Researchers studying Eastern Europe will want to consult the “Slownik Geograficizny Krόlestwa Polskiego i Innych Krajów Słowiańskich,” compiled by Filip Suliemierski between 1880 and 1902. Loosely translated into English, the title reads “Geographic Dictionary of the Former Kingdom of Poland and Other Slavic Lands.” A copy of this 15-volume set is available on 173 microfiche in The Genealogy Center (filed under Poland). This gazetteer is an A to Z compilation of places in Eastern Europe that were once part of Poland or had Polish inhabitants in the 19th century, including the partitions of Austrian and Russian Poland, but not German Poland. It also incorporates portions of these other modern-day countries: Russia, Ukraine, Belarus, Slovakia, Czech Republic, Hungary, Slovenia, Croatia, Serbia, Bulgaria and Romania. The reader is cautioned that because of the 20th century turmoil in Europe, many place names, jurisdictions and boundaries have changed since the publication of the gazetteer. Therefore care must be taken to locate the places within their modern context. However, this source is still especially useful to genealogists because it names the parish location for most villages, which is needed in order to locate and research church and synagogue records in Eastern Europe. The dictionary also indicates those communities that had Jewish inhabitants at the time, which is helpful for those undertaking Jewish research.

Each entry in the gazetteer usually contains the following information: Type of locality (village, city, etc.), district, community, parish, population figures (including the number of Jews, if applicable) and more. For example, the entry for Drągi Wypychy notes that it is a village in the community and parish of Sokoly and district of Mazowieckie. In 1827, the village had 19 homes and 119 inhabitants. The gazetteer is written in the Polish language, and as of yet, has not been completely translated into English. There is a detailed translation guide at the beginning of Volume 1 that allows readers to translate key points of the entries, and was used to translate the Drągi Wypychy text above. Another option for translation includes copying out the text and entering the information into an online text translation tool such as Google Translate:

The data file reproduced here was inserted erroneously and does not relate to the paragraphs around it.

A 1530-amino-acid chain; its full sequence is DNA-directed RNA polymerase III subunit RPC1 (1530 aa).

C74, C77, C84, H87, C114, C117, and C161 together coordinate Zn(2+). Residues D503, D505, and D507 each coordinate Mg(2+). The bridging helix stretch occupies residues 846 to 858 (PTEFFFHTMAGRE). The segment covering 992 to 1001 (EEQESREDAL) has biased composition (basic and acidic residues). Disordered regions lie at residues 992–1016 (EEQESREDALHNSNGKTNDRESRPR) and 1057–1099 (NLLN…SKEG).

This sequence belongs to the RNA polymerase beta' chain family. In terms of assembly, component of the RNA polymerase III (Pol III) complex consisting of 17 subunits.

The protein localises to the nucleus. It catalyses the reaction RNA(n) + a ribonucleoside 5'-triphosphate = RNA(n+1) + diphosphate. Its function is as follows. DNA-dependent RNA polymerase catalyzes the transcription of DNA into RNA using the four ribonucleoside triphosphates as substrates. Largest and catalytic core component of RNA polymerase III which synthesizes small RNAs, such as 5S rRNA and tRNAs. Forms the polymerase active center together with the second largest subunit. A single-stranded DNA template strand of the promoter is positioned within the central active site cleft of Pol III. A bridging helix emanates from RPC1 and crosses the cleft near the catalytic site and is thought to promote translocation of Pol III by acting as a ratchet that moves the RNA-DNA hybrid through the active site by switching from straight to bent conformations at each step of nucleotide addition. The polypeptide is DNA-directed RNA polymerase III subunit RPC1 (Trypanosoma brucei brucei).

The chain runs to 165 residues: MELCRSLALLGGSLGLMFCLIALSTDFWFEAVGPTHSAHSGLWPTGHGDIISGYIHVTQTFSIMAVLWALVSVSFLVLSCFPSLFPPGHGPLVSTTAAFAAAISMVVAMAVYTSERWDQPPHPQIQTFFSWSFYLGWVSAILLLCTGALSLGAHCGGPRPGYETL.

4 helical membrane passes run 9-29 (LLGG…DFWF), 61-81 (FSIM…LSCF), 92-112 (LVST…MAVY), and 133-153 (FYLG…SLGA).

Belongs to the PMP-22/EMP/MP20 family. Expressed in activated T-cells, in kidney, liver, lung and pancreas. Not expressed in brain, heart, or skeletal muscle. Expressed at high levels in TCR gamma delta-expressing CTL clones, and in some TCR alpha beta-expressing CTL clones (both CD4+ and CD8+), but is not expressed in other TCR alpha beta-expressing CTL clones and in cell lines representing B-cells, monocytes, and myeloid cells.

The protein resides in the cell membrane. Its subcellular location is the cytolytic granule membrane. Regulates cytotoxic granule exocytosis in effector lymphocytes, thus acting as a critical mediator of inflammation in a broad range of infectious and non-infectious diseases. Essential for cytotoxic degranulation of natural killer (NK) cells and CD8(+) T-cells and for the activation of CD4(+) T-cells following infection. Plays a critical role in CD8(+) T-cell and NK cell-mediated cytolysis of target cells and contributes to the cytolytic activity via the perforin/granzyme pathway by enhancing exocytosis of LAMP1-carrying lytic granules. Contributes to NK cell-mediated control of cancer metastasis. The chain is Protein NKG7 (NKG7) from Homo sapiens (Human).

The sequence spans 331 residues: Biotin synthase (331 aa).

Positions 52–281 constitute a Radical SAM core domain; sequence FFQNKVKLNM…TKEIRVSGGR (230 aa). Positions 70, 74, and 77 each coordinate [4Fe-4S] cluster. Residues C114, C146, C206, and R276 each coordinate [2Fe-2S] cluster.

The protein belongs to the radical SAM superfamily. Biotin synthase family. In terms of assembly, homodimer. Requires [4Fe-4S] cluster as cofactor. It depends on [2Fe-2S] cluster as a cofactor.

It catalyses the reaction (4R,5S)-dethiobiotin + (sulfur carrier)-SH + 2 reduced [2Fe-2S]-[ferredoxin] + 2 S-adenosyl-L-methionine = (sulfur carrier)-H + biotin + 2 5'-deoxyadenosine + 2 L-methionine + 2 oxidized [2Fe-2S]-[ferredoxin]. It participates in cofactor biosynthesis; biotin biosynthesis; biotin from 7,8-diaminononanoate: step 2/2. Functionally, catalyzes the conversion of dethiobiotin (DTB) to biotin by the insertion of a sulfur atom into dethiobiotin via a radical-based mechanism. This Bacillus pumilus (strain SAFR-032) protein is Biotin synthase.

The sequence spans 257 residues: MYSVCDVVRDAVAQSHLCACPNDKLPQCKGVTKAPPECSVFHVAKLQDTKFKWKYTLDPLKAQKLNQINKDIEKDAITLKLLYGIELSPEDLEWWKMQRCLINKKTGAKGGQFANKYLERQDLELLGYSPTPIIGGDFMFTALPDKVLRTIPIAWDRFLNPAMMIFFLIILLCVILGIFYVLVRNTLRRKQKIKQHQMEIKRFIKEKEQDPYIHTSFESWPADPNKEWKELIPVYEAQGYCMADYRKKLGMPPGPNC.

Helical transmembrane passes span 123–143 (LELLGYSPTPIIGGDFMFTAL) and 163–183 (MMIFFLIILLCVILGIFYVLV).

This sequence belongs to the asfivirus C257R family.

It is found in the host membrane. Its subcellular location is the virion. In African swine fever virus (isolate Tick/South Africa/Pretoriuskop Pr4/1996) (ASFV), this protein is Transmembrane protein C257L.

A digital version of this gazetteer is also available online at the University of Warsaw’s website ( Several online translations of selected entries are also available at the Polish Genealogy Society of America’s website (, Polish Roots website (, and other locations.

This gazetteer is just one of the many reference works The Genealogy Center owns for the European countries where many of our ancestors formerly lived. Careful examination of gazetteers, historical dictionaries, maps and encyclopedias for the area you are researching might help you solve geographical genealogy problems.

I know I seldom write about nationalities other than British Isles, German or USA BUT my hubby has paternal Ukrainian and Polish roots [surnames SANDALACK & SWYSTUN]. When I get sick to death of *my* families (haha) I spent time on his. The above is one of the newest I've seen for this part of the world. Best of luck guys!


Sad Horrific Irish Orphans Story

Has anyone seen Philomena? As heart wrenching as that story was, is was a movie. Now a true story has emerged of 800 orphans buried in a mass grave in Ireland. Most people struggle with cruelty to children, but this one is really, really sad. Thankfully their story is now being told and steps are being taken to at least make their names known. How in the name of religion did, and do, these things happen? Not judging any religious group, I'm just saying!